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Kramers Ergot 6
posted October 11, 2006


Creators: Sammy Harkham, Chris Forgues, Dan Zettwoch, Paper Rad, Gary Panter, Martin Cendreda, Matthew Thurber, Marc Bell, Vanessa Davis, Suiho Tagawa, Marc Bell, Souther Salazar, Jeff Ladouceur, Fabio Viscogliosi, Shary Boyle, Ron Rege, Jr., Elvis Studio, and John Porcellino. Probably more.
Publishing Information: Buenaventura Press, Softcover, July 2006
Ordering Numbers: 097668487X

The one problem with being the book that everybody talks about in hushed, you-gotta-see-this tones is that one day you're no longer that book, or more likely another book has become that book, and you're left to operate on your own devices with little in the way of self-congratulatory goodwill from comics tastemakers to boost (or mitigate against) the bottom line. If things go poorly, fashion turns to snark and you find your work riddled with knife wounds you never saw coming, and the material isn't strong enough to save you. If things go well, you've developed enough in the way of a legitimate, content-driven identity that comics culture's more capricious whims no longer matter. And if things go extremely well, you're the sixth volume of Kramers Ergot.

We've been seeing comics like those in Kramers for ten years and more; the mere presence of junk-culture appropriation, dense textural picture-making and winningly obtuse narrative strategies can no longer be seen as a novelty. Fortunately, what Editor Sammy Harkham gives us is in Kramers' sixth edition is a dense, loaded anthology comic that allows for multiple readings because the selections are accomplished, strong, and boast solid narratives. This isn't a cutting edge; it's a re-imagined mainstream. Chief among its stars are a selection of exquisite Daltokyo strips from Gary Panter, an extended suite of sequences from Helge Reumann and Xaxier Robel, a bunch of boldly expressive illustrations from Shary Boyle and the child-like landsapes in a recovered story by 1930s comics star Suiho Tagawa. Tagawa's colors are so lovely and so well-realized, they have a chance to stick in your memory forever. He made comics like children imagine the world.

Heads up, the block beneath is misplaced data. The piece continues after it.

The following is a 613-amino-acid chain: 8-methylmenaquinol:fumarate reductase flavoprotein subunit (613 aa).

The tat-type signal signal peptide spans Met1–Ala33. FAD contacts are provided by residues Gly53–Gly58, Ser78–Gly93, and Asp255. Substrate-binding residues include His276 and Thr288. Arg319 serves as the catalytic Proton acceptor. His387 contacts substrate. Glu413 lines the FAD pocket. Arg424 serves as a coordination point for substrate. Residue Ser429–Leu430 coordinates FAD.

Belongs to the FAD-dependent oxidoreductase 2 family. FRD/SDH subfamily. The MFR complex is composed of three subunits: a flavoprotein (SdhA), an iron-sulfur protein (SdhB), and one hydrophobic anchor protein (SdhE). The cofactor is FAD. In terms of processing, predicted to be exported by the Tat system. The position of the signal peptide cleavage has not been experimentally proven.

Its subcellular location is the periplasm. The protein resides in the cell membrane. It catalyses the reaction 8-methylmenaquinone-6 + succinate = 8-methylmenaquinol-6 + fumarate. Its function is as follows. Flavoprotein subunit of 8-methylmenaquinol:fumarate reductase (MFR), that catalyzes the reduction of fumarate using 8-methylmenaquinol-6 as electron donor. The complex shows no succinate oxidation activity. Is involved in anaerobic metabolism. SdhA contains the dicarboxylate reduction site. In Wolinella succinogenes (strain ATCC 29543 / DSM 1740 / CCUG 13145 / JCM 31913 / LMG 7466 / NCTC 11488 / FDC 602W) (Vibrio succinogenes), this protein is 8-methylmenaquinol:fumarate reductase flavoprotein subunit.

Bonuses: strong work from Harkham working in a tight grid and provide a sly critique of life as an artist in "Lubavitch, Ukraine 1876"'; a story from Dan Zettwoch told in straight-forward, affecting fashion; as strong a comics piece from Souther Salazar as he's done in years, and a wonderfully odd section of Mark Smeets' work, complete with introduciton by Chris Ware. By continuing to find comics that please his own vision for the form, and constantly challenging and refnining those views in terms of greater and greater work, Harkham has produced perhaps the strongest and least eager-to-please anthology comics of the last half-decade. Harkham isn't making a case for comics as art, or taking a snapshot of a younger generation, or providing a correction to the market, or even providing a platform to artists who might not work in comics otherwise. All he's saying is, "Look at this. Look at this." And it's hard not to share in the power of his passion for the these works and these artists. It may not be as cool to pick up a copy of Kramers Ergot as it might have been in 2003, but it's twice as important.